Simplesse is a low-calorie fat substitute used in processed foods. It is made by heating and blending proteins from egg whites and/or milk into extremely tiny round balls that taste like fat. Simplesse has 1 to 2 calories per gram versus 9 calories per gram for real fats or oils.

Simplesse is not recommended for young children because they need essential fatty acids found in real fats, and its use may be problematic for people who are:

  • Sensitive to milk (the label on a food with Simplesse must carry the word “milk”)
  • Sensitive to eggs
  • On low-protein diets (for example, kidney disease patients)

Alternative foods No. 2: Substitute sweeteners

Here’s a scientific tidbit. Most substitute sweeteners were discovered by accident in laboratories where researchers touched a paper or a pencil, then stuck their fingers in their mouths to discover, “Eureka! It’s sweet.”

As Harold McGee wrote in the first edition of his wonderful On Food and Cooking (Collier Books, 1988), “These stories make one wonder about the standards of laboratory hygiene.”

Because substitute sweeteners are not absorbed by your body and don’t provide any nutrients, scientists call them by their proper name: non-nutritive sweeteners. The best-known (listed in order of their discovery and/or FDA approval) are:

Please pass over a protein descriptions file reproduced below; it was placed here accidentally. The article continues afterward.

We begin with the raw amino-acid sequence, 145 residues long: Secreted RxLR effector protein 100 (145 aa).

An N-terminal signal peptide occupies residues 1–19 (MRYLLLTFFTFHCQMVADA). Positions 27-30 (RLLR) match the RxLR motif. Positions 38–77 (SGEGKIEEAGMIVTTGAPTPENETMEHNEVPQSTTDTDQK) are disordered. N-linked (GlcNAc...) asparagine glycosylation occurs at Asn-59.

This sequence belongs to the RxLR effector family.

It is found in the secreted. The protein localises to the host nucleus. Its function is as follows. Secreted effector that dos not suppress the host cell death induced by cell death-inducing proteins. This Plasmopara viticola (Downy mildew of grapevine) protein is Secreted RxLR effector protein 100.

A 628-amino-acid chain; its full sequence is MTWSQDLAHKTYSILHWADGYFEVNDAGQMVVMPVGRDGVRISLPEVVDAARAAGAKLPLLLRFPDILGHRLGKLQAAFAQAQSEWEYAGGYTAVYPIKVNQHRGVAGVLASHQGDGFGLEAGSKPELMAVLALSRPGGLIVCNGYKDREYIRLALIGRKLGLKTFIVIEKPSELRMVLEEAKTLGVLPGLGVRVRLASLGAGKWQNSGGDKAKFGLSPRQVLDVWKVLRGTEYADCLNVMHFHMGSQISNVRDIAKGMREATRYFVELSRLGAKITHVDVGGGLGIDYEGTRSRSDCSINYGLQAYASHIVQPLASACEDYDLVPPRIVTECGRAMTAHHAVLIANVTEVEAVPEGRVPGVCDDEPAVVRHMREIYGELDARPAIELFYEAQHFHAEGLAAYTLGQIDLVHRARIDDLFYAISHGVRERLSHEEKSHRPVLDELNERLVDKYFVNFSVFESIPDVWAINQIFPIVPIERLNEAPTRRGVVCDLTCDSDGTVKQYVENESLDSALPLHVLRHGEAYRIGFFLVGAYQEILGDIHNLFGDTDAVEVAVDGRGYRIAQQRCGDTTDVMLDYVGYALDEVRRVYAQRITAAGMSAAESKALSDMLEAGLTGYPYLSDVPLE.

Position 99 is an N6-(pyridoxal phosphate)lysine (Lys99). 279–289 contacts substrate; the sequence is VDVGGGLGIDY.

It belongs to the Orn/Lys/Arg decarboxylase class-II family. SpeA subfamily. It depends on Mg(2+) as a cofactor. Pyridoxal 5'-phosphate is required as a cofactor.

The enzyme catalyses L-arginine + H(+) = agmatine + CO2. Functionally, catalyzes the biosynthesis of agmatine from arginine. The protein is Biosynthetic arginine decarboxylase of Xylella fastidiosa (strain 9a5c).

• Saccharin (Sweet’N Low): This synthetic sweetener was discovered by accident (the fingers-in-the-mouth syndrome) at Johns Hopkins in 1879.

A ban on saccharin was proposed in 1977, after it was linked to bladder cancer in rats; however, it’s still on the market, and diabetics who have used saccharin for years show no excess levels of bladder cancer.

That aside, a warning label nevertheless may appear with saccharin-sweetened products, indicating that it is a mild rodent carcinogen.

In December 1998, the executive committee of the National Toxicology Program (NTP) recommended that saccharin be taken off the list of suspected human carcinogens, but this step has not yet been taken.

Note: Most people think saccharin is very sweet, but if you hate broccoli, you’re likely to think saccharin’s bitter.

  • Cyclamates: These surfaced (on somebody’s finger, of course) in 1937 at the University of Illinois. They were tied to cancer in laboratory animals and banned (1969) in the U.S. but not in Canada and many other countries. Never has any evidence of ill effects in human beings been attributed to cyclamates, which are available for use as a tabletop sweetener in Canada. In the U.S., the FDA is currently reconsidering its ban.
  • Aspartame (Equal, NutraSweet): Another accidental discovery (1965), aspartame is a combination of two amino acids, aspartic acid and phenylalanine. The problem with aspartame is that during digestion, it breaks down into its constituent ingredients.

The same thing happens when aspartame is exposed to heat. That’s trouble for people born with a phenylketonuria (PKU), a metabolic defect characterized by a lack of the enzyme needed to digest phenylalanine. The excess amino acid can pile up in brain and nerve tissue, leading to mental retardation in young children.